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Billions for Charity? In China, Just Give It to the Government


Inside China's little-known struggle to accommodate both charity and Communism.

MINYANVILLE ORIGINAL After the Communist revolution of 1949, China "made a break" with its ancient tradition of charity and came to associate philanthropy "with religion and superstition." It was "declared to be in conflict with socialist ideology and even labeled hypocritical," according to the Beijing Civil Society Development Research Center.

At this point 63 years ago, "charitable activities previously run by 'the people' fell under government control." Even today, independent "organizations have been closed, and civil society activists have been detained, tried, and imprisoned for their peaceful activities," according to the International Center for Not-for-Profit Law.

In 2008, the Sichuan earthquake began to force a change. The disaster prompted the Chinese public to donate more money than ever before -- giving roughly $1.5 billion over to government-directed rescue and reconstruction efforts. Global corporations pitched in billions more, including Google (GOOG), giving over $1.5 million, Merrill Lynch (BAC), giving $1 million, AIG (AIG), which gave $1 million, GlaxoSmithKline (GSK), which gave $1.4 million, Coca-Cola (KO), which gave $2.4 million, and Cisco (CSCO), which contributed $2.6 million.

But, as Rebecca Lee wrote in the April 2009 Pacific Rim Law & Policy Journal, the official response "brought the shortcomings of the bureaucratic Chinese government starkly into focus, creating the opportunity, and indeed the necessity, for the charitable sector to thrive."

Now, "opportunity" and "necessity" have apparently spurred China's policy makers to action. They now find themselves, says Liu Youping, vice director of the China Charity & Donation Information Center, "at the starting-phase for philanthropic causes, lagging behind by about 30 or 40 years."

Last month, a delegation of 25 Chinese government officials and academics visited the US on a mission to create a set of standards for the country's nascent independent non-profits, at least partially based on the American model. They met with, among others, Eileen Heisman, president and CEO of the National Philanthropic Trust, who told me the group was "fascinated" by the concept of providing social services free from government control.

"The Cultural Revolution changed the entire fabric of China's social structure," Heisman said in a telephone interview. "They now have a large number of officially-sanctioned charitable organizations, which they described as being sort of like the American Red Cross."

However, while the Chinese Red Cross does, in fact, enjoy official support, public sentiment has been soured by multiple scandals, ranging from simple financial mismanagement to the blog postings of Guo Meimei, who described herself as the "Business General Manager of Red Cross Society," posing with her white Maserati.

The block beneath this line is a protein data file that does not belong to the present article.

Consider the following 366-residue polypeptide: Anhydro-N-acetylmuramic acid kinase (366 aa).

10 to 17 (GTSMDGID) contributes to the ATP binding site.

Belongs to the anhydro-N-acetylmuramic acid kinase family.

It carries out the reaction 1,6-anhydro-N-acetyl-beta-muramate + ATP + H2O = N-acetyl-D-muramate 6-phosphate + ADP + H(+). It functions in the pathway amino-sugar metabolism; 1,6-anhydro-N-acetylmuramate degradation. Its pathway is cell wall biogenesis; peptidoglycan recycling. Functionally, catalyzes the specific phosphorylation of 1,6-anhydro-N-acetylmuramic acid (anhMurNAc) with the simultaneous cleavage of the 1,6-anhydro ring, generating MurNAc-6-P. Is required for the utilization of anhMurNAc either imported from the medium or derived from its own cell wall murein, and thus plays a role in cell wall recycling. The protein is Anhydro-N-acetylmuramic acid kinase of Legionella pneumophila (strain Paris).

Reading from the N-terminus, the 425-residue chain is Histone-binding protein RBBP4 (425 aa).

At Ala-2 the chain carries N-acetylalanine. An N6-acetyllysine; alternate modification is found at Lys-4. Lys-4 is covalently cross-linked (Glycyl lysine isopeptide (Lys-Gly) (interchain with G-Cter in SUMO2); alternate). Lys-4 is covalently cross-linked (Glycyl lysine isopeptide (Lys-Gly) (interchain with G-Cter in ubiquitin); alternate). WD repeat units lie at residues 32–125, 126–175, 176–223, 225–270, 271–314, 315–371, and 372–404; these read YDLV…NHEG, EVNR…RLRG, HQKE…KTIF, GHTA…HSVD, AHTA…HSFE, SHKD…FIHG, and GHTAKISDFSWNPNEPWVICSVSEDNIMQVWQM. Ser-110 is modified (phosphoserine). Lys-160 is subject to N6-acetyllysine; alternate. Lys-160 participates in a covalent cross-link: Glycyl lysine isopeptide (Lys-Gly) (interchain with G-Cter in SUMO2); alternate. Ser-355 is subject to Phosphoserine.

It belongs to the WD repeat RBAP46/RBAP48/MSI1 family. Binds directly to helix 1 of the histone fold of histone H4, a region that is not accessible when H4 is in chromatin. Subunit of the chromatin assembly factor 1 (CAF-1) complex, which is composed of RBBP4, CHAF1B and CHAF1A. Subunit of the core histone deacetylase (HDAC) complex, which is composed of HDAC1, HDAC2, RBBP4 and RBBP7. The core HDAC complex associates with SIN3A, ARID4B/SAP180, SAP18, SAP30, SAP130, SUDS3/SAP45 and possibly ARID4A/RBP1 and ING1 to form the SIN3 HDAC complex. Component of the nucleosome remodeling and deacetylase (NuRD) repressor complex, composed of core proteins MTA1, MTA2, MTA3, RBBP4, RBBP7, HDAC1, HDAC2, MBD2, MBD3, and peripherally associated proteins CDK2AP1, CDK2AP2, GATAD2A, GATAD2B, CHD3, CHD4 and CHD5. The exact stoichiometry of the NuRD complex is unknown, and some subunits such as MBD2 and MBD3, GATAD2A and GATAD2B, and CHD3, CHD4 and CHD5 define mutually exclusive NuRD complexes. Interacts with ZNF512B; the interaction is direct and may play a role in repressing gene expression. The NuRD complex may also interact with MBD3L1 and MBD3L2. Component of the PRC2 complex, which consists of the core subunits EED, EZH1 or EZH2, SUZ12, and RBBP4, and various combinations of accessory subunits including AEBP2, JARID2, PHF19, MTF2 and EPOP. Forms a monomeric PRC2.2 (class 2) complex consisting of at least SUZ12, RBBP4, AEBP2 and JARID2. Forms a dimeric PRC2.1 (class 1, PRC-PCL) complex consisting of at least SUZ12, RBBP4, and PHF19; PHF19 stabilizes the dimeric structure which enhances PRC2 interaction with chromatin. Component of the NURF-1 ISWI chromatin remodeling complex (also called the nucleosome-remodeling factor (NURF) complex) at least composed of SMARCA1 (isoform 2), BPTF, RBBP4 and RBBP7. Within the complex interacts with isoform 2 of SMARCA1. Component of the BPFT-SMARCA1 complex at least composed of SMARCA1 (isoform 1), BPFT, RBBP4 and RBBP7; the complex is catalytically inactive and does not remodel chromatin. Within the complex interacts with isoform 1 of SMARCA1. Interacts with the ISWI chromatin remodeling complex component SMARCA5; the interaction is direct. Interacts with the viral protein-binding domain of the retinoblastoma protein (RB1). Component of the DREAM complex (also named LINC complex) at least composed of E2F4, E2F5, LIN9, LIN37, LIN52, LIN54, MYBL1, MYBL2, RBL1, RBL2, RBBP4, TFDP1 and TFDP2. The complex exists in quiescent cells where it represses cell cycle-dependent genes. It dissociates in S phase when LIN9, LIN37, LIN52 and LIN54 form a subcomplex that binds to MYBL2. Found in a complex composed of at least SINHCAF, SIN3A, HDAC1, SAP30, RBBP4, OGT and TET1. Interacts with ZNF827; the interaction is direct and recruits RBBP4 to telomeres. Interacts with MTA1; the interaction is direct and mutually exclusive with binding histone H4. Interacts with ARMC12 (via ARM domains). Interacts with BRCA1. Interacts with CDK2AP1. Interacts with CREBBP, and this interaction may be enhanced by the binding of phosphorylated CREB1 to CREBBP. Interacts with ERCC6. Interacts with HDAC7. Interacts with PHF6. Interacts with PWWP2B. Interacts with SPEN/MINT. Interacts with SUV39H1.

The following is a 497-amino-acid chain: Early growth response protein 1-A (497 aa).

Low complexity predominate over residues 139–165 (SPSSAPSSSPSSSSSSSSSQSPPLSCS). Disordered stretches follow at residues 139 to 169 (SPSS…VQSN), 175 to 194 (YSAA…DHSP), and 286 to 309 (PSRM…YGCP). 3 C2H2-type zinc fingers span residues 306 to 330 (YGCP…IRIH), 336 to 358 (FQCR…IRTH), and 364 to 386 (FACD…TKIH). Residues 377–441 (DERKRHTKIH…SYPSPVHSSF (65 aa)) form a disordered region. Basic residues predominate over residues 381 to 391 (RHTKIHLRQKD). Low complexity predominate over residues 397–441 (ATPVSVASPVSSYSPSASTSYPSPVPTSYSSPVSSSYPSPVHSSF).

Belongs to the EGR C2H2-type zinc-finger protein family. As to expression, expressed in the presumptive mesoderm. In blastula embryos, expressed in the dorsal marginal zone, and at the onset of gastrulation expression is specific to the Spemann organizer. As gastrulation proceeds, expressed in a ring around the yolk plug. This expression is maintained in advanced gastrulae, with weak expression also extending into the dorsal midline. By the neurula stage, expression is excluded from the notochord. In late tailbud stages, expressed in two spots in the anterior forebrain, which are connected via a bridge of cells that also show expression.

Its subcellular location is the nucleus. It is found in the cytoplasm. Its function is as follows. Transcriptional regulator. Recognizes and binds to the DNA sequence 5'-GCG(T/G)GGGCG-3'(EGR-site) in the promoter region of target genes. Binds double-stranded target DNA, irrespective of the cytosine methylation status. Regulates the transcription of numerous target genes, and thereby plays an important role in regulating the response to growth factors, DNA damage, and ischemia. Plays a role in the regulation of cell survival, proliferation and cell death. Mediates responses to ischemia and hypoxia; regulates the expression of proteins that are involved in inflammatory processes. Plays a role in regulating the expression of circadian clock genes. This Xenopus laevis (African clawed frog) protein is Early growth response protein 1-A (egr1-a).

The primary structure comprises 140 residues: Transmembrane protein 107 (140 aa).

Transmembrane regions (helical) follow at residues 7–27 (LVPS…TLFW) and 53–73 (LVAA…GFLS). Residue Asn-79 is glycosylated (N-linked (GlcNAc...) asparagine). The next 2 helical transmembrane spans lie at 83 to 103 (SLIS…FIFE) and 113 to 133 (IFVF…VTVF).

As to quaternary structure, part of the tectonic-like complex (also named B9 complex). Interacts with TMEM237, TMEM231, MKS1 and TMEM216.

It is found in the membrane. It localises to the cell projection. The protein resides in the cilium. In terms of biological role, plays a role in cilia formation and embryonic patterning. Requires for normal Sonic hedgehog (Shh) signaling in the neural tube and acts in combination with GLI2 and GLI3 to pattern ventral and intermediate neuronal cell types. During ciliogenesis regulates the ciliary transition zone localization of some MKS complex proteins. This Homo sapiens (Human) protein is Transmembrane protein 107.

Indeed, the episode "eroded public trust in charity as a whole," Wang Zhenyao, the former head of the department of social welfare and charities under the Ministry of Civil Affairs and currently the dean of the One Foundation Philanthropy Research Institute at Beijing Normal University, told He Dan of China Daily. Wang said donations to the Chinese Red Cross "fell to about 385 million yuan ($61 million) in 2011 from 3.01 billion yuan ($468 million) in 2010."

The Chinese Red Cross (which denied employing Ms. Guo), is one of two dozen or so large organizations that answer to both the Communist Party and China's State Council. "Fundraising through government channels," points out the Beijing Civil Society Development Research Centre, "does not foster a modern notion of charity or independence among the citizenry, and it has a detrimental effect on the culture of charitable giving."

The conflation of charity and government also seems to raise other sets of issues in potential donors' minds. Xu Yongguang, founder and executive vice chairman of the China Youth Development Foundation, a national NGO founded in 1989, explains one of the sticking points:

Some enterprises donate conspicuously large amounts of money to the government, raising suspicions of money-power exchange schemes. China's Law for Public Welfare Donations regulates that the government can only accept donations under two conditions: that an enormous natural disasters had just taken place, and that the donation is of the donor's free will. Otherwise, donations made during non-disaster or "peaceful" times could be seen as a bribe for power, economic benefits, political recognition, or social prestige. Such actions disturb market equilibrium, and undermine charity regulations, as well as endow the government with unregulated spending money.

In light of this, the visiting delegation was naturally quite curious for Heisman's thoughts regarding transparency. And, though the well-known Chinese saying goes, "You sweep the snow only in front of your own porch," Heisman was asked to describe "the ways in which Americans give."